Tuesday, December 29, 2009

Defining Production

I was challenged by a friend today to define PRODUCTION versus NON-PRODUCTION. It is an interesting question to answer concisely. There are intertwined value systems which must be touched on in order to reasonably define the concept.

First, we must recognize that Production necessarily involves subjective valuation of output. However, any attempt to define Production in terms of value would require innumerable variables and conditions presented with regard a specific individual. Even then, the individual would need to guess the value he would assign.

Therefore, we have no basis to define or classify Production versus Non-production in terms of value, since value is conditional and subjective. We will, however, touch on the concept of gain versus loss to round out the categories.

Production results from employing your resources to satisfy the needs or wants of yourself or others.

Non-production results from employing someone else’s resources to satisfy the needs or wants of yourself or others.

Note: For additional insight, please review the articles about costless money and wealth transfer.


For example, if a person uses their time to operate an employer’s machine to achieve a certain output, this is productive on the part of both owners. The employee owns his time and the employer owns the machine.

If this activity results in gain, then capital increases. If this activity results in loss, then capital is diminished.

If the owner of capital can afford to continue the activity, and chooses to do so even while generating losses, then production is still occurring and the activity is subjectively worth the cost to the owner of capital.

This subjective value judgment may never change, even if the owner depletes all capital and is forced to cease the activity.

On the other hand, the owner of capital may cease the activity by choice before losing all his capital.

Thus, Production may result in gain or loss, but if loss, the loss will be limited by the capital of the owner.


Non-production is the act of consuming resources to which the consumer has no right.

In order to own a resource, it must be received as a gift, be homesteaded, or be produced.

The only other method of acquiring property is theft.

Therefore, if property one claims ownership to came into one’s possession by theft, fraud, coercion or force, then to the extent that one’s production is dependent on that property, one is a Non-producer.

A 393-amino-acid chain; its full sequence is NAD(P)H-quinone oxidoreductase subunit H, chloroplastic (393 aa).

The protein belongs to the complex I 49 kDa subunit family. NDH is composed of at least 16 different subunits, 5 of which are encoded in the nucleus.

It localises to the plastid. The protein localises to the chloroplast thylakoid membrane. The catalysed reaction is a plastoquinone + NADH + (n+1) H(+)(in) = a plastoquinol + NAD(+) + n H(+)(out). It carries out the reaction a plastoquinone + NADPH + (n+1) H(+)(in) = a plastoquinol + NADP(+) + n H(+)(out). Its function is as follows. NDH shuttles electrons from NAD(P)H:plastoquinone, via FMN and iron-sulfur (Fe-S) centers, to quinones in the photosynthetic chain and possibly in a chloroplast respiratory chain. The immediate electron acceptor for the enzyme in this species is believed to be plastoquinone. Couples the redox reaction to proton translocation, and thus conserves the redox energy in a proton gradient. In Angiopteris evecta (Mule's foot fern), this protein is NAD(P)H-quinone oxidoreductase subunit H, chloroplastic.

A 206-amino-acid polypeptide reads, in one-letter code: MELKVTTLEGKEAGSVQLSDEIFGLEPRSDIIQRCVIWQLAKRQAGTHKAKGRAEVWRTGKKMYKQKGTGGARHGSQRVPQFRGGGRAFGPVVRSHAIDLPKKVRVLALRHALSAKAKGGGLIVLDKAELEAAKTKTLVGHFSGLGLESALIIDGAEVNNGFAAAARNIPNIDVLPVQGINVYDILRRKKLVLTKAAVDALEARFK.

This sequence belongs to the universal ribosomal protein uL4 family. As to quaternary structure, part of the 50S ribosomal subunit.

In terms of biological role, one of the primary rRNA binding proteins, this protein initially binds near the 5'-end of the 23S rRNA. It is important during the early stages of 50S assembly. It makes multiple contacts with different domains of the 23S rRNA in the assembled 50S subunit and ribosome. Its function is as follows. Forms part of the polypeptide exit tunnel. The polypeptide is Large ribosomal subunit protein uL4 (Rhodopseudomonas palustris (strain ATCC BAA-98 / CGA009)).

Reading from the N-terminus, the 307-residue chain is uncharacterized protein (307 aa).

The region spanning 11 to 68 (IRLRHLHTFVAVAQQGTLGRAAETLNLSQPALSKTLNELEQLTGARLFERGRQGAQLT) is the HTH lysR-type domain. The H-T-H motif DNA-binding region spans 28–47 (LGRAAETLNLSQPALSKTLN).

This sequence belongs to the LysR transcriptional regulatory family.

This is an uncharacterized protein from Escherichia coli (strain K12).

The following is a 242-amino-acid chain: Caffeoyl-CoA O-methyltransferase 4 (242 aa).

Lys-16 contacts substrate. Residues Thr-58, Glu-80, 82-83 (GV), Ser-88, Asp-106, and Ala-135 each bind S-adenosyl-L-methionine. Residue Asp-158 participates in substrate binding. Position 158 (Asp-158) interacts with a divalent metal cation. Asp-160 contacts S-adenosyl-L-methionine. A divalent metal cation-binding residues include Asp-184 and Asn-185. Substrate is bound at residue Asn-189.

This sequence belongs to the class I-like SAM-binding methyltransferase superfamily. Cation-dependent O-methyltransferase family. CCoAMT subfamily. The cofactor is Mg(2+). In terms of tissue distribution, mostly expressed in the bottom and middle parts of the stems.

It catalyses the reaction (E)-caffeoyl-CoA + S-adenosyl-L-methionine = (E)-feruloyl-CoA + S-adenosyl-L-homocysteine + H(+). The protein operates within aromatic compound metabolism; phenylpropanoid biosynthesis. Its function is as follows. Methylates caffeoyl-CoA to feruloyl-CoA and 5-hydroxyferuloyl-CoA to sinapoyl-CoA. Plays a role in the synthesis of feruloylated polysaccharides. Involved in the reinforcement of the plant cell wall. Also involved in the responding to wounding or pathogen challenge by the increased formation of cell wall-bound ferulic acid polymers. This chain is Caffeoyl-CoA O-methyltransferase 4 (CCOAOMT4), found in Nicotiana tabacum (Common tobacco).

Suppose 30% of my output (or my receipts which can be exchanged for real property), owes its existence to property which was NOT homesteaded, received as a gift or produced. In that case, I am 30% Non-producer and 100% thief, since being a thief is not a graduated attribute.

Thus, Non-production may result in gain or loss, but if loss, the loss will NOT be limited by the current capital of the owner. The Non-producer will use the system to gain access to additional real property through legalized plunder.

Legalized Plunder

Following are fraudulent methods of wealth transfer which turn Producers into Non-producers of varying degrees.

Costless Money

Here is my view of costless money:

“Costless money production is the founding and enabling tool of stealth oppression, which is a cancer that eventually gives birth to open tyranny. Our ignorance of basic economic principles leaves us viewing effects as causes, while the causes always remain hidden from our mind's eye. We fund our own destruction while blaming each other for the pain caused by an ever present, yet unseen enemy.”

Costless money causes a wealth transfer, which is theft. In addition to the government itself, early users of large quantities of costless new money are prime offenders.

When inflating with costless money, the purpose of inflation is to use NEW MONEY to purchase REAL ASSETS at OLD PRICES, thereby causing a wealth transfer from the people who get the new money last, toward the people who get the new money first.

The poor and people on fixed incomes suffer most. They pay for the wealth transfer to Non-producers through loss of purchasing power.


When taxes are collected from one group and given to another, we take from Producers and give to Non-producers.

Whenever someone gets something he didn’t work for, someone else worked for something he didn’t get.


We are taught regulation protects us from big business. This is a fallacy.

In fact, regulation creates barriers to competition and barriers to entry in the marketplace. Prices are higher than they would otherwise be and quality is lower. This causes a wealth transfer through coercion and through the waste of the consumer’s capital by forcing the consumer to overpay for sub-standard products.


Litigation is a bludgeon used by government and established business to suppress competition. In addition to creating barriers similar to regulation, frivolous litigation wastes resources which could have been used more efficiently, which then increases costs to consumers.


I will discuss this in greater detail another time. There are interesting implications that flow from these categories of Production versus Non-production.

Our liberty and prosperity depend on our understanding private property, honest exchange, production and non-production.

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